Top stories in the Northwest Suburbs -- 2019
Here's a look back at some of the biggest news stories in 2019 in the Northwest suburbs:
In the most dramatic event of 2019, a 22-year-old man crashed his black SUV through an entrance in Woodfield Mall and drove through the aisles, hitting kiosks and columns before coming to a stop in center court. Customers and employees fled for their lives, but no one was seriously hurt.
The driver, Javier Garcia of Palatine, was detained by mall customers, including two off-duty police officers, then taken into custody by police without further incident. His attorney said he suffered from mental illness.
Garcia pleaded not guilty to charges of terrorism and criminal damage to property related to the Sept. 20 disturbance. Damage was estimated at more than $100,000.
Meanwhile, Schaumburg officials have moved to require entrance barriers at Woodfield and certain other public buildings.
After more than a decade of trying, the Illinois Legislature finally passed a huge gambling expansion package last spring that included allowing slots at Arlington Park, a change long sought by the horse tracks' owners, who had maintained they needed the revenue to keep the sport viable in Illinois.
But then Arlington Park owner Churchill Downs, which in the last year had acquired a majority interest in the state's most profitable gambling venue, Rivers Casino in Des Plaines, announced that it would not seek slots for the track.
It said tax and revenue sharing provisions in the gambling bill were too onerous to make slots profitable. And it said it wouldn't promise to keep Arlington open past the 2021 racing season.
The announcement left the future of the state's premier racing venue and a key Northwest suburban attraction in doubt. It came shortly after Richard Duchossois, the man whose tireless drive built a racing palace after a devastating fire in the mid-1980s, left the Churchill Downs board, moved to chairman emeritus status and was inducted into the National Racing Museum Hall of Fame.
Towns in the Northwest suburbs wrestled with whether to allow businesses selling recreational marijuana within their borders when a state law allowing personal use takes effect Jan. 1, with the issue leading to passionate debate in some locales and to quiet consideration in others.
Verdicts varied. Buffalo Grove trustees approved sales at 1 a.m. after 4½ hours of public debate dominated by opponents of sales. Palatine also approved sales after listening to an audience of about 140 people, with opponents outnumbering those supporting sales.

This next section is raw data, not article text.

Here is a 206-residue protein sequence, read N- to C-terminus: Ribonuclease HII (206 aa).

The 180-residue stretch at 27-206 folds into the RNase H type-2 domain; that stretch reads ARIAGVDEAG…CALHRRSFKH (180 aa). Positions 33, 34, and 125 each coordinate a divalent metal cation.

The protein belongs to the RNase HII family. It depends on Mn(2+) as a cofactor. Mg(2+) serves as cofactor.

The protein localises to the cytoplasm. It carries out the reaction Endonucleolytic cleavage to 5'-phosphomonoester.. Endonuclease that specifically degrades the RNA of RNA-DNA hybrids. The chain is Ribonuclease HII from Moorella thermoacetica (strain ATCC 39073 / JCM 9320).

Arlington Heights, on the other hand, decided not to allow sales, despite a 2018 advisory ballot question where 57% of residents indicated they were in favor of legalizing recreational marijuana in Illinois.
Overall, the verdict has been split. Des Plaines, Hoffman Estates, Prospect Heights, Rolling Meadows, Schaumburg, Streamwood and Wheeling are among towns that have voted in favor of allowing sales. Barrington Hills, Deer Park, Lake Barrington, Long Grove, Mount Prospect, North Barrington, and Park Ridge are among towns that have voted against doing so. Elk Grove Village and Rosemont have not yet taken a position on the issue.
After four years of debate, protests and lawsuits, the issue of how Palatine-Schaumburg High School District 211 will deal with transgender students locker room access appears to be winding down.
While lawsuits have mostly fizzled out or stalled, the district's board members voted in November 5-2 to lift a requirement that those students use privacy stalls.
While privacy stalls have been made available for all students in locker rooms at the district's five high schools, only transgender students have been required to use them. But when second semester classes begin after the holidays, no such rule will be in effect.
Nova Maday, a transgender 2018 graduate of Palatine High School with a discrimination lawsuit pending against the district, said she hoped the decision would influence other districts but doesn't accomplish every improvement she's sought for transgender students.
"It's a great first step," said Maday, who was born male but identifies as female.
But Vicki Wilson, a fellow Palatine resident who co-founded the residents group Students and Parents for Privacy, called the new policy "a joke and a slap in the face."
Waves of marchers hoisting rainbow-colored flags, carrying balloons and sporting shirts with LGBTQ-friendly messages washed over Buffalo Grove's Checker Drive last June as the village hosted its first Pride Parade.
They were greeted by a cheering crowd of supporters. At the center of activity was the family that made it possible -- Buffalo Grove residents Carolyn and Bob Pinta and their daughter, Molly.
Wearing a rainbow tie-dyed shirt with streaks of rainbow in her hair, Molly called the turnout "really amazing."
"When it started, we never thought that it would get as big as it has," she said.